I understand these fundraisers go for great things too. The Girl Scout cookies support “girl power” and a great program for girls and I love that. I know the overpriced candy tins and wrapping paper help support schools that are probably inadequately funded.
I get this.
But how can I help but feel upstaged by a cookie?
To take it to the over-dramatic level….why is my pain (and the pain of everyone else who suffers from chronic pain conditions) not important enough for a small donation. Why do people support thin mints, but aren’t supporting research that could allow me, and so many others, to FINALLY live a life without pain?
People are easily frustrated with chronic pain patients, as we are so often judged as being complainers. We complain about the pain, we complain we feel as invisible as our illnesses, we feel ignored and brushed off by many in the medical community. We don’t feel like people want to help us, to a certain degree.
The lack of interest in my fundraiser dug that disappointment in a little deeper for me. And while I usually try to have a “fighter” attitude about things like this (nobody going to get me down), I have to admit I’m disappointed.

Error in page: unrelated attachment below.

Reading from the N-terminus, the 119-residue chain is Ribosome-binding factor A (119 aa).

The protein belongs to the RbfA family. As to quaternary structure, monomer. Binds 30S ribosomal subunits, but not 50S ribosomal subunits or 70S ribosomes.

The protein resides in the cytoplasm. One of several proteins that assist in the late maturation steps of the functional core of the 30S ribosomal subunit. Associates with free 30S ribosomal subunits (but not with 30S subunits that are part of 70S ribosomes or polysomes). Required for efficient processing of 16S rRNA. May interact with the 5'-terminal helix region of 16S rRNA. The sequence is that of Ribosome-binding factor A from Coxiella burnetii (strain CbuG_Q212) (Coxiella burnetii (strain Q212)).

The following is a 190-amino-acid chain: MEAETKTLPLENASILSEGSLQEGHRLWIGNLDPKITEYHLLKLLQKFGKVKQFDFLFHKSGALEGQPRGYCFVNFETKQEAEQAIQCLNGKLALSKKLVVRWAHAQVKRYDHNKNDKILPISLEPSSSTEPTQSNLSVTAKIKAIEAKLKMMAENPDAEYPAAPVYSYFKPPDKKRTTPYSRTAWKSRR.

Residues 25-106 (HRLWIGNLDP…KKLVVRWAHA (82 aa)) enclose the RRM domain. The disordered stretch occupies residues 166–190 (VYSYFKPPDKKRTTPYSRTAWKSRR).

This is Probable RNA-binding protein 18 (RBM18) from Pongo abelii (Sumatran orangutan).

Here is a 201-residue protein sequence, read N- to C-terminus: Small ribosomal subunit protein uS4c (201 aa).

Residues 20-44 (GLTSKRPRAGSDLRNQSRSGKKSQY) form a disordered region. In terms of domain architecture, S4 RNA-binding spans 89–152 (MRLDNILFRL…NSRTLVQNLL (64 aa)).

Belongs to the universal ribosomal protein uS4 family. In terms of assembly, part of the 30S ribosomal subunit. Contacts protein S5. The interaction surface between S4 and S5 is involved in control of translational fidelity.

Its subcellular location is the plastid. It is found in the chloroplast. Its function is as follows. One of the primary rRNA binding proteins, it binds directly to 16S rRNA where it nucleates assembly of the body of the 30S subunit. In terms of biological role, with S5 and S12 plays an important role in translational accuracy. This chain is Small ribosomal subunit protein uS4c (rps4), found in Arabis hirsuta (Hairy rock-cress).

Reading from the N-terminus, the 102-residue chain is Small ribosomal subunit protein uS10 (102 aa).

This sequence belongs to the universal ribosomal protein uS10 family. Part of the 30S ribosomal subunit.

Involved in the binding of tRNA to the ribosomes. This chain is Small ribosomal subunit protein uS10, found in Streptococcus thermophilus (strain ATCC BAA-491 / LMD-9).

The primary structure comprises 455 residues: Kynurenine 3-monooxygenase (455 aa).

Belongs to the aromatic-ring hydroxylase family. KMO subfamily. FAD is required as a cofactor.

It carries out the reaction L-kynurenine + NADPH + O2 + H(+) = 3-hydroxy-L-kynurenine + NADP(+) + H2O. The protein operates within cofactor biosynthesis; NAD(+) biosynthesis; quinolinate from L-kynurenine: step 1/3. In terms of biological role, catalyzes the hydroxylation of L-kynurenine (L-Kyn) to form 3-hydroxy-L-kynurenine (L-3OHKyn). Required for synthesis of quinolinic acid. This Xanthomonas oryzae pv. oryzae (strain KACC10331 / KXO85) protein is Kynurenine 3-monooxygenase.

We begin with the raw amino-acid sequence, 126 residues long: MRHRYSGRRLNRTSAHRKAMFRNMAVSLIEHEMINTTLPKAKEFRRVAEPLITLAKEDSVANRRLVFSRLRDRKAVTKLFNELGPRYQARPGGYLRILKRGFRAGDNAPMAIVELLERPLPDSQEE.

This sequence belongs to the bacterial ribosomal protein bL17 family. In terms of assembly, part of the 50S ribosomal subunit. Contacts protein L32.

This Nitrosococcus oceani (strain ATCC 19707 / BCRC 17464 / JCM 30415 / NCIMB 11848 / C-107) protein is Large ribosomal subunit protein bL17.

I am leaving the fundraiser open until the end of the month, and then gladly donating what I have to my cause. If it’s still only $40, then I hope that is the magic $40 that makes a difference.
Not one to take failure lightly, I felt the need to redeem myself.
So for Fibromyalgia Awareness 2015, I decided to do something else. I figured all of this frustration I’m letting out in this blog is usually dumped on my husband’s lap. While I know he handles it well, I know he wishes he could talk to someone who truly understands what it is like to care for someone with chronic pain. So, with his help, he and I are staring the “Chronic Pain Spouses” support group on Facebook. Please let your husbands/wives/partners know about this page. Search for it by its name. I think it’s just as important for our loved ones to have a place for support. This is a private group where they can vent, get advice and get understanding without judgement.
If we can’t give money, we can give support.
If you made it through the end of this negativity, thank you. Thank you for listening to me when I’m at a low point and I need ears the most.